What stories to tell: A trilogy of methods used for knowledge exchangein a community-based participatory research project
Fraser, S. (2017)
Journal of Action Research
16(2) | 207-222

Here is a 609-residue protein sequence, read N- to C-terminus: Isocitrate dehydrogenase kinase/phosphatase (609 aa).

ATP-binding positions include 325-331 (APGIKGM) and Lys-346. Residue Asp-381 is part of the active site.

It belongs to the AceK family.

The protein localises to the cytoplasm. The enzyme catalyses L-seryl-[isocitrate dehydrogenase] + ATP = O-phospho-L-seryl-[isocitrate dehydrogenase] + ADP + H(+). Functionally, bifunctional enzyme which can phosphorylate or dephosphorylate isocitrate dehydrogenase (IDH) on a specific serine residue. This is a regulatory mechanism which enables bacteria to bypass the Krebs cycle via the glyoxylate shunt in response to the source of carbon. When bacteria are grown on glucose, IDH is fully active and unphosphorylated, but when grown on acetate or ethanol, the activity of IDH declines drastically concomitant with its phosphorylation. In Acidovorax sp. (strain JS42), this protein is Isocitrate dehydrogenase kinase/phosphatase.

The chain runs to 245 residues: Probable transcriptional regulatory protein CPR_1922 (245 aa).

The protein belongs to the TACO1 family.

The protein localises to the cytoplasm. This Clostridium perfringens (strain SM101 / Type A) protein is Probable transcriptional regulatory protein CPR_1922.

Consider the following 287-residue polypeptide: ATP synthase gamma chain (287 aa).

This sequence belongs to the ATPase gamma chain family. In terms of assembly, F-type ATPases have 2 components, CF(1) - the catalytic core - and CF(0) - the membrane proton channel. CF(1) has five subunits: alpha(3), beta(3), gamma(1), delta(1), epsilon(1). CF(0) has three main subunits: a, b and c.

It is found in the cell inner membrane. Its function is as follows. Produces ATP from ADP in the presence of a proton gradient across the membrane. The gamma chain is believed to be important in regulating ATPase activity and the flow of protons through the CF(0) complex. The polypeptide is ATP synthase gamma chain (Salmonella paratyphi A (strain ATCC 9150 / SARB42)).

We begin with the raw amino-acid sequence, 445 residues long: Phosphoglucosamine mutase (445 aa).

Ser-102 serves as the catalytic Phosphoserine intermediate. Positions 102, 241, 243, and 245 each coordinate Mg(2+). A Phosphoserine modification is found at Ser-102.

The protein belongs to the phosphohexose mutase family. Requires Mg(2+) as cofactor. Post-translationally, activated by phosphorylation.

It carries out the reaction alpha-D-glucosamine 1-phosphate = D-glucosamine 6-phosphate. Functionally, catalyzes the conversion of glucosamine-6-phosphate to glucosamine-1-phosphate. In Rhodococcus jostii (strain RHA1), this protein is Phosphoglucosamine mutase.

Researchers in the field of Aboriginal health generally have a keen interest in ‘participating in change’ to address the ongoing injustices experienced by Aboriginal peoples. Perhaps the most promoted methods for this purpose are those described as Indigenous methods and action research. Criteria of authenticity are generally used to assess the quality of research. In this essay, we reflect on how certain basic principles of action research, more notably ontological authenticity and educative authenticity can penetrate the process of knowledge exchange, creating spaces of ontological contamination and transformation. We reflect on the context of sharing ‘difficult knowledge’, knowledge that is encountered and shared in a post-colonial context of unequal power dynamics. We describe a trilogy of methods used for such knowledge exchange activities with three distinct audiences, and distinct goals. A commonality amongst the three described methods is the ‘unfinished’ and unorganised nature of what is transmitted, requiring the receptor to actively participate in the differentiation and reorganisation of information in a way that makes sense to him/her.